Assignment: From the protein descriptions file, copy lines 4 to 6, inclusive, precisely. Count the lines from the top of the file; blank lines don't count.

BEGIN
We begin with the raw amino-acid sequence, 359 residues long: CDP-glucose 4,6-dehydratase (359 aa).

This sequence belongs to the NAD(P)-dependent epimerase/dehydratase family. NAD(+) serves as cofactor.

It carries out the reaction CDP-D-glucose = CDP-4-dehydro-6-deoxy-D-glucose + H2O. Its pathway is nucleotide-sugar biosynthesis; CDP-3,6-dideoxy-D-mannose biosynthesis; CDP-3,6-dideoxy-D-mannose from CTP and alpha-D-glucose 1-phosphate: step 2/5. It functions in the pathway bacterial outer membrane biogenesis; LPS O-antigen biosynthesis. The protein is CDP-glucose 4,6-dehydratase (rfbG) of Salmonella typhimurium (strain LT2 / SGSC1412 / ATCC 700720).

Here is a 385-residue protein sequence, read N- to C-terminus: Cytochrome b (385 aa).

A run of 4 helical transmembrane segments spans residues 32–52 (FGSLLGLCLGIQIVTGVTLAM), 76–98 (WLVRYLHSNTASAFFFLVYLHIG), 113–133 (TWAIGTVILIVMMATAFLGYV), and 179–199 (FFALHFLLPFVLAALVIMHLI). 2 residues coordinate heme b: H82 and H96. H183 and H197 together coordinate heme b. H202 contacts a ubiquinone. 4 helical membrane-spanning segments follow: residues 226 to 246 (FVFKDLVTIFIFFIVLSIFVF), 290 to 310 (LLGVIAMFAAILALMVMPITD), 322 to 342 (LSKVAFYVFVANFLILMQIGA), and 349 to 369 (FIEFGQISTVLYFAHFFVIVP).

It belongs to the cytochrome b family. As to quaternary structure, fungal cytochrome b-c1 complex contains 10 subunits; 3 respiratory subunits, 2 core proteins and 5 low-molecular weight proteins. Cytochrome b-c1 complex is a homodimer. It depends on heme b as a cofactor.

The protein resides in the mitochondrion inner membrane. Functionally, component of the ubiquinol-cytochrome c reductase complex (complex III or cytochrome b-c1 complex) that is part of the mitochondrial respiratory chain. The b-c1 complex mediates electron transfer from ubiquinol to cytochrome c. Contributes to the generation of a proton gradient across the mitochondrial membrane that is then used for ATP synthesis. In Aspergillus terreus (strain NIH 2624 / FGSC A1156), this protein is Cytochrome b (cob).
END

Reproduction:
Here is a 385-residue protein sequence, read N- to C-terminus: Cytochrome b (385 aa).

A run of 4 helical transmembrane segments spans residues 32–52 (FGSLLGLCLGIQIVTGVTLAM), 76–98 (WLVRYLHSNTASAFFFLVYLHIG), 113–133 (TWAIGTVILIVMMATAFLGYV), and 179–199 (FFALHFLLPFVLAALVIMHLI). 2 residues coordinate heme b: H82 and H96. H183 and H197 together coordinate heme b. H202 contacts a ubiquinone. 4 helical membrane-spanning segments follow: residues 226 to 246 (FVFKDLVTIFIFFIVLSIFVF), 290 to 310 (LLGVIAMFAAILALMVMPITD), 322 to 342 (LSKVAFYVFVANFLILMQIGA), and 349 to 369 (FIEFGQISTVLYFAHFFVIVP).

It belongs to the cytochrome b family. As to quaternary structure, fungal cytochrome b-c1 complex contains 10 subunits; 3 respiratory subunits, 2 core proteins and 5 low-molecular weight proteins. Cytochrome b-c1 complex is a homodimer. It depends on heme b as a cofactor.